Digitizing all these designs is a bit intimidating, but they were all hand drawn and time consuming. I don't think it will take as long to digitize them as it did to make them, over a decade of work, with some designs taking months, because instead of using a camera to do color separations, I imagined them and printed them in non standard colors for which I created special recipes. Now I must standardize everything so that other people can print them.
The image below is constructed from four black ink drawings, and after that is entirely digital, involving no actual screen printing. I've learned so much. There was a significant loss of detail in the flora and fauna designs due to my tiny camera, and its file sizes. I had to get up to all sorts of tricks to give it some weight in certain areas. I've since bought a scanner which has solved a lot of my problems with registration and file sizes. However the scanner is only A4 and I'm going to have to put together four scans for each color of the larger designs. I'm slowly getting the hang of that process. I use Inkscape freeware. It is really powerful where I need it to be and much simpler than Adobe just where I need it to be simple.
The photographs were taken on the most sturdy of my three tripods. I was particular about placing the artwork to be photographed in exactly the same place, but they still seemed to move enough, and there was a lot of distortion, so that I had to do a lot of painful fiddling to register the colors one on the other. I struggled with this for two days, and what we've got
is a compromise, merely an exercise, something that cannot be turned into
products yet. This below was my first attempt to digitize in several colors.
We had designs in many different versions of the big 5, in order to have the right shape and level of detail to accommodate all kinds of items, large and small. I developed some special hybrid screen printing techniques for getting slightly uneven painterly backgrounds, when there were flat backgrounds like those below.
The marvelous flora of the Cape region were one focus of our designing and set us apart from other producers a few years ago. These days fashion has caught up with the design potential in our own plants, and there is a much wider selection of products featuring Proteas and other South African flowers and plants. Below is a life size rendition of the spectacular king protea, or Protea cynaroides on a placemat.
Each advancing step produces a new hurdle. On the left is a three color picture from photographs, and on the right from scans done at the corner copy shop. The scans seem to be infinitely better, even with their small file sizes. However in the process of merging all the colors together, the beige on the left became almost invisible, and that on the right covers the black so that the rhino gives a dazzling 'golden rhino' effect. I quite like it. I've since solved this kind of problem and it is surprising me less often. But there will never be an end to the learning curve I guess.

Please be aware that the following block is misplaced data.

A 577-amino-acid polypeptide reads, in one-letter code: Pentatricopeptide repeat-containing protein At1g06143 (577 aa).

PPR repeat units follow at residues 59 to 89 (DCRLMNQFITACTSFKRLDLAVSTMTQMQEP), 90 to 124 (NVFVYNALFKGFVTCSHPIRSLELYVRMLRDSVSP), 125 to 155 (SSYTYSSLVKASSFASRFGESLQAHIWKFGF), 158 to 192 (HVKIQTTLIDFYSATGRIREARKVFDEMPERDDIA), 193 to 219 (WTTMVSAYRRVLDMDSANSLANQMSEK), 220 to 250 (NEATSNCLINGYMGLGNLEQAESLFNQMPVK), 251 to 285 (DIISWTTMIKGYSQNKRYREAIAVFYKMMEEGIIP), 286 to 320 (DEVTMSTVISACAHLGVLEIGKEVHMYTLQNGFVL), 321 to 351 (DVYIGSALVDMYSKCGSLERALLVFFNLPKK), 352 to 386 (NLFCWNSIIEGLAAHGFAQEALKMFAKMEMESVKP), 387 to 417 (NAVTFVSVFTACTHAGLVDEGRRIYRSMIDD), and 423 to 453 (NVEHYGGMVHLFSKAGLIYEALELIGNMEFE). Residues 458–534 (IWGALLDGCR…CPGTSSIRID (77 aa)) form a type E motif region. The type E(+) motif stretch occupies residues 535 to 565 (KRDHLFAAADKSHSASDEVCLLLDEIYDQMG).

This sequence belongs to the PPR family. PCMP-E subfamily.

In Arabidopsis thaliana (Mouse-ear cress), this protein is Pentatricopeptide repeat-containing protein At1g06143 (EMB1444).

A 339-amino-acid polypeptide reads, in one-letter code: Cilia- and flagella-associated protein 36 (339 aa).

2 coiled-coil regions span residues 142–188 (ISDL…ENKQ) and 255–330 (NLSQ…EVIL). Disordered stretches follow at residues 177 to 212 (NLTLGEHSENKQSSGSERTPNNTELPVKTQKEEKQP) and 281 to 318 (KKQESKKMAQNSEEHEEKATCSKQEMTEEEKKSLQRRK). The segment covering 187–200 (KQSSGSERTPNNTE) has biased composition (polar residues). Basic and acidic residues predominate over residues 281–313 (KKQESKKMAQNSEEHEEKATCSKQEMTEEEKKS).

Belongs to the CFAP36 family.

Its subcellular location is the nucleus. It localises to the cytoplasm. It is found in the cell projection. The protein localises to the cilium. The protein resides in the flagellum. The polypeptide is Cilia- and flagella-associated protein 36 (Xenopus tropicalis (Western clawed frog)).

After several months converting screen printing designs into digital designs the process is generally working a lot better and I'm often even able to pull out more color richness than was in the original design. Screen prints are done in flat colors.
For the sake of creating richer color I'm working from paintings now, rather than black ink on transparency, as for screen printing. In addition, screen print design is so indirect and painting allows me to see what I'm creating immediately. The first two paintings were done in watercolor on paper.
They have been published and can be ordered on diverse items from shower curtains to t-shirts. I'm not satisfied because the white of the paper shines through especially on black t-shirts, and it is hard to control tonal gradations and make them smooth and precise, and botanical painting requires extreme precision. I'm experimenting with acrylic now. Below you can see boards for the acrylic paintings on which I'm putting down a mid tone to dark undercoat. This is to try to prevent the chalky effect created by working on a white background and its negative effect on color when using a camera. Lucky me, I never work alone !
home page for links to articles on organic growing, food forests, perennial vegetables and more
Background stories to the designs
Asteraceae (daisies) in spring
Zantedeschia aethiopica (Arum)
Please let me know if you have any questions, comments or stories to share on gardening, permaculture, regenerative agriculture, food forests, natural gardening, do nothing gardening, observations about pests and diseases, foraging, dealing with and using weeds constructively, composting and going offgrid.
Check out our selection of ecological designs printed on T-shirts, accessories and decor items. The designs are about soil regeneration, indigenous Cape wild flowers, wild African animals and other fauna, as well as bible quotes and geometric patterns.